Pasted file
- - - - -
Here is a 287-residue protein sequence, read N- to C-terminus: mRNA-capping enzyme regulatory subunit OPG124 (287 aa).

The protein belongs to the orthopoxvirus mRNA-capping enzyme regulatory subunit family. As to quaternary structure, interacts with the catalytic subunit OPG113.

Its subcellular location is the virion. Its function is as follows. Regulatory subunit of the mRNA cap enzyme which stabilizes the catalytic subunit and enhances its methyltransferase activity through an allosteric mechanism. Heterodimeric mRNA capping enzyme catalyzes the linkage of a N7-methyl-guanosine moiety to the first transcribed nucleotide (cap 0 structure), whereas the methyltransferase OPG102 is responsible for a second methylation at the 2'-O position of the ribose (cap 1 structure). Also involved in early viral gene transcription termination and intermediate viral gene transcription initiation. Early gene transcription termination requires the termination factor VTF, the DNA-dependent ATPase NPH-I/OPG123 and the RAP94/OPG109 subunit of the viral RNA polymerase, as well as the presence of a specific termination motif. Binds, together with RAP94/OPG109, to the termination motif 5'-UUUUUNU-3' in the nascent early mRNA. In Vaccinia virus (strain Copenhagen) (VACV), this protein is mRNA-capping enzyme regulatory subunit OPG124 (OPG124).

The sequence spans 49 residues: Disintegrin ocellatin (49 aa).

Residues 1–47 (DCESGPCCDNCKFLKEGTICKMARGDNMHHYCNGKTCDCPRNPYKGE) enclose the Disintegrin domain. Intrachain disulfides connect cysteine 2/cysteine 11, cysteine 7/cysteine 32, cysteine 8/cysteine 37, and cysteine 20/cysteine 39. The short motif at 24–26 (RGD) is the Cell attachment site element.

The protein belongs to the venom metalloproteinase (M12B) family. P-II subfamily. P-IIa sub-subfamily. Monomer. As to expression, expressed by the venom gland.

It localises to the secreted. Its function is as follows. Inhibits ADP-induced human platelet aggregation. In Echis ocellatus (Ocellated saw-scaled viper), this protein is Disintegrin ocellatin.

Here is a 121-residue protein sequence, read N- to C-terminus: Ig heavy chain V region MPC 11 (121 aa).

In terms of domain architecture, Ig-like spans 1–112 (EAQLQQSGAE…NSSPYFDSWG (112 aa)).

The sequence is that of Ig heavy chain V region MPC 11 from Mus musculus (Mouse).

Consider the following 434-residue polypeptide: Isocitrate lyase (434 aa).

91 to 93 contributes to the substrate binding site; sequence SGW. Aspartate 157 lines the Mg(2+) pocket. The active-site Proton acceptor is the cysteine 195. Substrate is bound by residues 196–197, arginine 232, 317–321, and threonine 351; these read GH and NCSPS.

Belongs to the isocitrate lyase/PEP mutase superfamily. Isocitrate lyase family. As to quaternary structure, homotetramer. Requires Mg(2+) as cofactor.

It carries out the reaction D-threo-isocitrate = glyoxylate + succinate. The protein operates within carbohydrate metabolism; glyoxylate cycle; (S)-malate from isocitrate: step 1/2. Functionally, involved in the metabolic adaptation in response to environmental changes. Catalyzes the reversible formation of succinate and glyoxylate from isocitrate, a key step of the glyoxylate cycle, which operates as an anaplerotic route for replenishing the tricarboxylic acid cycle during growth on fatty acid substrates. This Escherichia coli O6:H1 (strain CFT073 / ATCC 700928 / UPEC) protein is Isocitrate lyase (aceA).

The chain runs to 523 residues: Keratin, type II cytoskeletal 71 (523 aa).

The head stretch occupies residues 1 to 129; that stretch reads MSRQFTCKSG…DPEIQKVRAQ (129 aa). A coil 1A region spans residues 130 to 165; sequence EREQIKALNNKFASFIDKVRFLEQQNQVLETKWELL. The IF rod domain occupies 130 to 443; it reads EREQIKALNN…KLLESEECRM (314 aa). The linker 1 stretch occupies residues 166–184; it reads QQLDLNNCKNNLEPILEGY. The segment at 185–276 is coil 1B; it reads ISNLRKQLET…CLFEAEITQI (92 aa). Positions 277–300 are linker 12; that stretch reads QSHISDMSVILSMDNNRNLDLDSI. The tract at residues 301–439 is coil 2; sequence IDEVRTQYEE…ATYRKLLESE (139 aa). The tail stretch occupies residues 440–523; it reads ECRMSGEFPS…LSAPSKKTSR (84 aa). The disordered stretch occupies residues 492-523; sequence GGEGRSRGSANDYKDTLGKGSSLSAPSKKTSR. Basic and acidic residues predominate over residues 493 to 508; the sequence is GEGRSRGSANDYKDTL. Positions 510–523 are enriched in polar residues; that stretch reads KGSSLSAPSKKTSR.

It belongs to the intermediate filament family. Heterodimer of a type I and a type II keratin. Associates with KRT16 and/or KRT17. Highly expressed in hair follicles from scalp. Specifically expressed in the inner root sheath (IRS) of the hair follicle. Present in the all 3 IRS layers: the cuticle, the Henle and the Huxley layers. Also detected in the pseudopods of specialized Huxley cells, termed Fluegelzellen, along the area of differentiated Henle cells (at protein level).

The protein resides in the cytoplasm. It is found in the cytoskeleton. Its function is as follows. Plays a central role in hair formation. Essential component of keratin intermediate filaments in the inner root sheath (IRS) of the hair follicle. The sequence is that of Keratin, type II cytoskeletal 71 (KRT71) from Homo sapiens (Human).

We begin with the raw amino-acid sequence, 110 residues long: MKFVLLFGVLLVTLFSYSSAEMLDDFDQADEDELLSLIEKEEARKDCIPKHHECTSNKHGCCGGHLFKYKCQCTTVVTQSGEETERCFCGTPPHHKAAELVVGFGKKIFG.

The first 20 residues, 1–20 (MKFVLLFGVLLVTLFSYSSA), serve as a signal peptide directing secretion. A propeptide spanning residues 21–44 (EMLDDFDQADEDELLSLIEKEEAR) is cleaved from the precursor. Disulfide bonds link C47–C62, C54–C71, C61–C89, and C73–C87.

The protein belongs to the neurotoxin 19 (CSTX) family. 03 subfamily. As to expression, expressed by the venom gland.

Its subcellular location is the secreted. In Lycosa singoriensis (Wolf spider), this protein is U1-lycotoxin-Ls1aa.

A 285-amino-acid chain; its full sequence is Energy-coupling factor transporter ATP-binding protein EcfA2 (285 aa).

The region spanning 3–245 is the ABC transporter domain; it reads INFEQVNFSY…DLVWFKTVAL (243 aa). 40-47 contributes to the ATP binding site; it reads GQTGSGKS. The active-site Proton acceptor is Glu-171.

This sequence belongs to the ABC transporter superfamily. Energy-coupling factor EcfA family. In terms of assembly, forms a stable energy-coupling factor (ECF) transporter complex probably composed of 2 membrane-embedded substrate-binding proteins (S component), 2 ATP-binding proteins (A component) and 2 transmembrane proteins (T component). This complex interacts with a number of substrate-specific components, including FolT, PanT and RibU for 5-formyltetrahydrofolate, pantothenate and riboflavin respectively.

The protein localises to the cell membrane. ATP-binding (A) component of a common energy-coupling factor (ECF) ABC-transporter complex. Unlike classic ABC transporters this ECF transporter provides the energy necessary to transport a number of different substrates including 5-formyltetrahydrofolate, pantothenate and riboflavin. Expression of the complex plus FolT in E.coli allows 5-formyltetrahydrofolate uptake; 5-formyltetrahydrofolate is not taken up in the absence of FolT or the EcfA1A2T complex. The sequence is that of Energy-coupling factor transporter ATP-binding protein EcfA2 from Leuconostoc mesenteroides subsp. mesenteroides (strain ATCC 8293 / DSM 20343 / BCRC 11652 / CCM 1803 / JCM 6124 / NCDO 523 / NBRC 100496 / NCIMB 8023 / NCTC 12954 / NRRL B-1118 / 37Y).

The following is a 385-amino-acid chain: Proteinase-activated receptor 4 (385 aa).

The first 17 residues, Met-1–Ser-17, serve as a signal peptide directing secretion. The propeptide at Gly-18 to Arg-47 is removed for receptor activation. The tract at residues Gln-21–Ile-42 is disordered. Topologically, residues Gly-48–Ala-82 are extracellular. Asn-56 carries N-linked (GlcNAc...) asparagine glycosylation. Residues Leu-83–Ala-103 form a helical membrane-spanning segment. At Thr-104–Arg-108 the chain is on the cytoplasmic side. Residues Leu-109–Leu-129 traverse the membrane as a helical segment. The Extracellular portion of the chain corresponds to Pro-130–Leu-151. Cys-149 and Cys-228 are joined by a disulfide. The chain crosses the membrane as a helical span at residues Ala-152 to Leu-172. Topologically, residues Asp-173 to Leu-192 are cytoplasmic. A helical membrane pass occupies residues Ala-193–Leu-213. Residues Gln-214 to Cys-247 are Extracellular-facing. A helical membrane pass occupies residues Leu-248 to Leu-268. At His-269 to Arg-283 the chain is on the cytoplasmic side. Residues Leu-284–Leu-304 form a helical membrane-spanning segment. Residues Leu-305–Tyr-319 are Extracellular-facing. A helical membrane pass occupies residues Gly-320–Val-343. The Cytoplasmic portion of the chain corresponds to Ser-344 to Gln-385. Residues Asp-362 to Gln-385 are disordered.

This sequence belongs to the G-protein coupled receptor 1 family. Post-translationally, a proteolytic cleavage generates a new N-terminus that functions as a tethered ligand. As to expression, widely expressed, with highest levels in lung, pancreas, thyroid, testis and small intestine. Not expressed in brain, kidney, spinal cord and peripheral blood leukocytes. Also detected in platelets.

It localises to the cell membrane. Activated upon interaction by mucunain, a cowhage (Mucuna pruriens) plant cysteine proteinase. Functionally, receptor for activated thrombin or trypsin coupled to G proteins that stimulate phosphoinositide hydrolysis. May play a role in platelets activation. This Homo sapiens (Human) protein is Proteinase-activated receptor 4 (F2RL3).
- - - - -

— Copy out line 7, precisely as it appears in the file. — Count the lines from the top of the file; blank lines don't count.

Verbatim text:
It localises to the secreted. Its function is as follows. Inhibits ADP-induced human platelet aggregation. In Echis ocellatus (Ocellated saw-scaled viper), this protein is Disintegrin ocellatin.